Grassland farmers have been advised that it’s particularly important to analyse their grass before taking first cut silage this year.
The unusually long, cold, dry spell through spring could have several effects, which means grass composition is more unpredictable than in a typical year.
A particular concern is the combination of low sugar and high nitrate nitrogen, which don’t go well together. Low sugars limit the amount of lactic acid which can be produced, which is important for a stable fermentation, while high nitrate acts as a buffer, making the job of creating desirable acidic conditions more challenging still.
Although the cold, dry weather is expected to have slowed nitrogen uptake by the plant, this means much of it may remain available for use. If there’s a warmer, wetter spell before silage making, there could be a rapid uptake of this unused nitrogen, raising nitrate in the plant just before the silage is made.
“This unpredictability makes it more important than ever to analyse grass before cutting and will help determine the choice of additive,” says Michael Carpenter from feed and forage preservation specialists, Kelvin Cave Ltd. “There’s a wide range to choose from, each with its own distinct mode of operation, and we would recommend tailoring the choice of additive to the grass quality and cutting conditions.”
Don’t delay cutting
In the face of slow April grass growth, at around half the rates recorded in the same month last year, he also urges growers to resist the temptation of waiting for a heavier crop.
He says: “It’s far better to cut at the optimum stage than delay, as later cutting will reduce forage quality in terms of metabolisable energy and D-value [digestibility]. A later cut will also slow down regrowth, which will compromise cuts later in the year.”
He also advises growers not to ‘lower the mower’, again resisting any temptation to bolster grass yields, but instead, recommends targeting a residual of 7.5cm.
“Just like a later cut, a lower cut would also slow regrowth, while increasing the risk of soil contamination and raising the proportion of stem to leaf in the silage,” he says. “More stem means ME and D-value will again be lower, which reduces dry matter intake, increases undesirable methane production and has a significant impact on animal performance, whether that’s milk production or liveweight gain.” (See notes below.)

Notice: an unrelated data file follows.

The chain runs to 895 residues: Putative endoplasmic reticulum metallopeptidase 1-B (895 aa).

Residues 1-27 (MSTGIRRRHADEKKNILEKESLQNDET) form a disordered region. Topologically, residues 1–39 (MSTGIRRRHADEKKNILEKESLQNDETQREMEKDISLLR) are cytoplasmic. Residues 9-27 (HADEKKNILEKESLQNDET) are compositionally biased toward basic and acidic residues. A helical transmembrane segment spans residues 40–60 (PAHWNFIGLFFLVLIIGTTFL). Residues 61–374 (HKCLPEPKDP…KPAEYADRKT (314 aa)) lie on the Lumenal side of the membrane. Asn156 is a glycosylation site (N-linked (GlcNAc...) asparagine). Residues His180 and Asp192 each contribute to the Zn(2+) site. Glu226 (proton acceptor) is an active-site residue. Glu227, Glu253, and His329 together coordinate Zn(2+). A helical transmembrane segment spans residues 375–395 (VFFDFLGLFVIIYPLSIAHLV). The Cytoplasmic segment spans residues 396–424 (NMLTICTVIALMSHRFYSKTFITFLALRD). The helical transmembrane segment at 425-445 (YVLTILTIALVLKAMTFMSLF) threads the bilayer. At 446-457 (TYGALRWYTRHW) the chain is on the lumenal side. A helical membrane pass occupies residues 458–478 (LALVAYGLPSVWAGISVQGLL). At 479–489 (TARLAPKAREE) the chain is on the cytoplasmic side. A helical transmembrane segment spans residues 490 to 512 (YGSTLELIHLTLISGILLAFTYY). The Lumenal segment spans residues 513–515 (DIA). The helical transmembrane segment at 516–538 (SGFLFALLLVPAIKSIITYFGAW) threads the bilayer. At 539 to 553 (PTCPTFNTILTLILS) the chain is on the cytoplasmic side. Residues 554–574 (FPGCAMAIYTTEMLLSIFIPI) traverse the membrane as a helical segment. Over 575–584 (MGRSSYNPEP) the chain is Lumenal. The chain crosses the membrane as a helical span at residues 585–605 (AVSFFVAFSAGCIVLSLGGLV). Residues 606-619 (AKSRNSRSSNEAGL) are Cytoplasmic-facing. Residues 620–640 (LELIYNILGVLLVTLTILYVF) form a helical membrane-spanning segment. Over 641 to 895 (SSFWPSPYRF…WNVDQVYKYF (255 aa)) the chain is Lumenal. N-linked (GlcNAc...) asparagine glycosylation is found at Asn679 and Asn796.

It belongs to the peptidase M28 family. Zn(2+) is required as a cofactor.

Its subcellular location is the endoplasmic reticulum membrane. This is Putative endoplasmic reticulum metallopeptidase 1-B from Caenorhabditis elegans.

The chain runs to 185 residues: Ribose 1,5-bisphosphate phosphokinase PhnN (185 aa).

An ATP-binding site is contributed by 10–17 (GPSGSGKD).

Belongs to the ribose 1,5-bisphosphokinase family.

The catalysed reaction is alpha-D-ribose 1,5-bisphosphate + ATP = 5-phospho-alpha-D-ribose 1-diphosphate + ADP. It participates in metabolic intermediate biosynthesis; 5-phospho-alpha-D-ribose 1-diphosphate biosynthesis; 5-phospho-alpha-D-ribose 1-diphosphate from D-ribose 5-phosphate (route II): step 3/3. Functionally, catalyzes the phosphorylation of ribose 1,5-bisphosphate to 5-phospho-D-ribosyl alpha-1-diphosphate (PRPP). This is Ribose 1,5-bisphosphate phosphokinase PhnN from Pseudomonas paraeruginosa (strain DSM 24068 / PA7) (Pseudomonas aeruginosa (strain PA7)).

However, he warns that a lighter, leafy cut comes with its own risks, one of which is clamp slippage.
“It’s best not to give this type of grass too short a chop length and we recommend it is rolled in thin layers from front to back, rather than in the more traditional Dorset wedge,” he says. “Maintaining consistently high density throughout the whole clamp is also important and minimises the risk of a slip zone.” (See notes below.)
Dry matter is a further consideration and a higher DM will go some way to reducing any problem caused by high nitrate levels. But using an extended wilt to achieve this may be counterproductive as it leads to DM and energy losses, while wilting for over 24 hours is associated with significant increases in yeast, a spoilage organism of silage.
“As with nutritional quality, dry matter should be tested before cutting – and again that’s very important in this unusual season,” says Mr Carpenter. “This can be done using a simple, microwave DM test, as detailed by AHDB.” (See notes below.)
He also points out that a younger, more leafy silage, has the potential to lose moisture during wilting considerably faster than a stemmier crop.
If a light cut is taken, residual nitrogen should also be considered, and any fertiliser not taken up will be available for the following cut.
“We advise growers to calculate the amount of nitrogen they’ve taken off with the crop, as this will alter future slurry and fertiliser applications,” he says.
This can be done using a simple calculation, (as detailed in notes below), potentially saving pollution and wastage.
“The nub of the matter is that this year, different decisions may need to be made before making first cut silage as weather and growth conditions have been so unusual,” he says. “There is the potential for some good quality silage if it’s taken early and preserved with care. However, we urge growers to consult a company specialising in forage preservation which, like Kelvin Cave Ltd, should be willing to offer its customers a free grass analysis service to help put them on the right track.”
Safesil challenge in the ultimate preservative for challenging high Nitrate N or low sugar conditions to maximise quality from your first cut silage in these cold, dry spring conditions.
Please see Farmers Weekly article relating to the above.
Notes in relation to the above
Each 1% increase in D-value equates to an extra 0.26 litres of milk per day or increased daily liveweight gains of 40g/head/day in cattle and 20g/head/day in lambs (NIAB).
Each 1% drop in D-value results in an increase of 0.5 litres/cow/day in methane production due to indigestible fibre slowing rumen throughput.
More mature silages with higher neutral detergent fibre (NDF) have been shown to significantly reduce dry matter intake (Moorby et al).